Aboard its ships, the US Navy is employing "game-changing" combat power that can detect, track and destroy targets at hundreds -- if not thousands -- of miles away.
The Navy's 21 active Ticonderoga-class cruisers are the largest and best-armed warships capable of carrying 122 missiles and other weapons.
They are equipped with the Aegis Combat System, which uses advanced computer and radar technology to locate and track targets and to guide missiles and guns at a range of 175 nautical miles.
Ticonderogas can serve air defence, anti-ship, anti-submarine and ground-strike roles and are most commonly used as air defence escorts in carrier strike groups. They also serve as flagships for Surface Action Groups.
The Arleigh Burke-class guided missile destroyers, another class of ship, also employ the Aegis Combat System, carry more than 90 missiles and are designed as multi-mission destroyers.
Currently the Arleigh Burke destroyers are able to strike moving targets on land using the powerful Tomahawk cruise missile and to engage in antiaircraft warfare using Aegis radar and surface-to-air missiles; antisubmarine warfare using towed sonar array, rockets and helicopter strikes; and anti-surface warfare using the Harpoon missile launcher.
The multi-mission aspect of the destroyers is made possible in large part by the Aegis Weapons System.
The system has evolved "dramatically" since it was first introduced more than 50 years ago, according to Rich Calabrese, director of Surface Navy Mission Systems for Lockheed Martin, which produces the system.
"At its core, Aegis was a monumental technological triumph made possible by combining advances in computers, sensors, weapons, communications, and human interfaces into a highly automated system the likes of which would have been considered science fiction not long before its arrival," Tyler Rogoway, editor of The War Zone, wrote in the preface to an interview with Calabrese published March 4.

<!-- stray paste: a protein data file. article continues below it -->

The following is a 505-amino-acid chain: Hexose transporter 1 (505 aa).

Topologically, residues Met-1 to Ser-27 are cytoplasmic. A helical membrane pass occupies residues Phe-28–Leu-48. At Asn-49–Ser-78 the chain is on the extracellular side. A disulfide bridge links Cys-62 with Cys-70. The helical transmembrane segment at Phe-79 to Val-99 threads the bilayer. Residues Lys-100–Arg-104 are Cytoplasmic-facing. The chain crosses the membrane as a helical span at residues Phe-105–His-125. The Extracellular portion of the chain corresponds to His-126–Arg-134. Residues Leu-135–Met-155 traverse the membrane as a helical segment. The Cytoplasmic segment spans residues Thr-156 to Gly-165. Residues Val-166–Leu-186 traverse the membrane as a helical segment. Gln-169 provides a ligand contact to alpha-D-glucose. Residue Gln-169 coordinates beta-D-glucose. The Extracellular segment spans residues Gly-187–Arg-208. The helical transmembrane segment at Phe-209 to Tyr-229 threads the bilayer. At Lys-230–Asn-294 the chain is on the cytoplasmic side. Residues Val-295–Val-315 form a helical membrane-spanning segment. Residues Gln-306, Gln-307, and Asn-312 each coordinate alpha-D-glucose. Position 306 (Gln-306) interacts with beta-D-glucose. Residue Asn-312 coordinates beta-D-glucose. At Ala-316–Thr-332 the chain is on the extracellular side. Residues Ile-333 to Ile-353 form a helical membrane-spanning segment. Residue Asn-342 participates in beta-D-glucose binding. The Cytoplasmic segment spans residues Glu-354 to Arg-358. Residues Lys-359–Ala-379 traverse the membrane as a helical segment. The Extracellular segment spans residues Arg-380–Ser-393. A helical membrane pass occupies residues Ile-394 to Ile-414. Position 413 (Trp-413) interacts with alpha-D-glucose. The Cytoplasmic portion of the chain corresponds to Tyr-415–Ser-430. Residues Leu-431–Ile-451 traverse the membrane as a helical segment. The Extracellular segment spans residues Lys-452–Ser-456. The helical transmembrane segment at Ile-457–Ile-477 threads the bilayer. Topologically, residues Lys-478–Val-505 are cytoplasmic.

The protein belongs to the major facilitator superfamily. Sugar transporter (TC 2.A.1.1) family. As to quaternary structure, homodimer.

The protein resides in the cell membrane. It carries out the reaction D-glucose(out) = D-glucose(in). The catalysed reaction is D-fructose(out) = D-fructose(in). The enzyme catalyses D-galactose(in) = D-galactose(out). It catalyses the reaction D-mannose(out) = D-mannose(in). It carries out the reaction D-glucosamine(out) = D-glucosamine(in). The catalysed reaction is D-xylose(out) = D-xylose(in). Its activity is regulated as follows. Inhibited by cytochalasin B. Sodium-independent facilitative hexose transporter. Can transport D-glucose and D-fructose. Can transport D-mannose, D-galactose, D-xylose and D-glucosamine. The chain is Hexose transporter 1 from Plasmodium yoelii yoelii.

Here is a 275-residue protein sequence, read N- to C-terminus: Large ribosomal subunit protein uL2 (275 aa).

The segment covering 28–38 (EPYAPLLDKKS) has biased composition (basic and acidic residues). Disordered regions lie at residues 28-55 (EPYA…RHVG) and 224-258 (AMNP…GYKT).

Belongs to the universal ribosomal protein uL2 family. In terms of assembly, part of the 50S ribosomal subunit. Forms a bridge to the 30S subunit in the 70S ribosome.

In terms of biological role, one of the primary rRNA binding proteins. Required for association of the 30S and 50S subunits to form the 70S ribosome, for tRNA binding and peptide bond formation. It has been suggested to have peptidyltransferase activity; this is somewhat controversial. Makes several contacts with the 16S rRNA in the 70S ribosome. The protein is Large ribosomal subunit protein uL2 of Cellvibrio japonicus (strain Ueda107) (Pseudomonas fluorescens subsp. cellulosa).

"Since then, Aegis has grown massively in capability and has largely dictated what is possible when it comes to the ability of warships to exert control over the massive volumes of air and sea surrounding them," he continued.
The flexibility of the system's architecture enables it to fulfill a variety of missions simultaneously, and to change mission priorities quickly, according to Calabrese.
The ever-evolving Tomahawk
The US Navy's Tomahawk missile also has evolved significantly since it was first conceived in the 1970s.
The Tomahawk can be launched from the ground, ships, submarines and bombers.
It can hug the ground for 1,000 miles (1,600km), making it "extremely stealthy, with hostile forces not even aware that one was approaching until something blew up", David Szondy wrote in March for New Atlas.
The US Navy test fired its new Block V Tomahawk last December, and in March it authorised Raytheon to start production.
The Tomahawk Block V is expected to be able to hit surface ships more than 1,000 miles away with the integration of a new seeker, and "will integrate a new warhead that will have a broader range of capabilities, including greater penetrating power", according to Defense News.
Upgraded communication and navigation systems make it tougher to counter and detect electronically, Bryan Clark, a retired submarine officer and senior fellow at the Hudson Institute, told New Atlas.
While the Tomahawk flies more slowly than do supersonic and hypersonic missiles, the advantage is its range.
"Being sub-sonic means it's also able to travel at a more fuel-efficient speed," Clark said. "So, the fact that the Tomahawk can travel more than 1,000 miles is a function of the sub-sonic speed. To get that kind of range out of a super-sonic missile you'd need something much larger."
Another benefit is the Tomahawk's relatively low cost, according to military analysts.
"It can be purchased in larger quantities and you can afford to lose some to defensive capabilities even as you penetrate," Jerry Hendrix, a retired Navy captain and analyst with Telemus Group, told Defense News last December. "That's one of the reasons why Tomahawk is going to be in the inventory for a while to come."
"As long as they can keep them to about a million dollars per shot, the Navy is going to want those all day long," Tom Karako, an expert in missile technology with the Centre for Strategic and International Studies, told Defense News.
"The next time the President says to the Navy, 'Hey, go schwack this terrorist training camp,' they're going to want Tomahawks."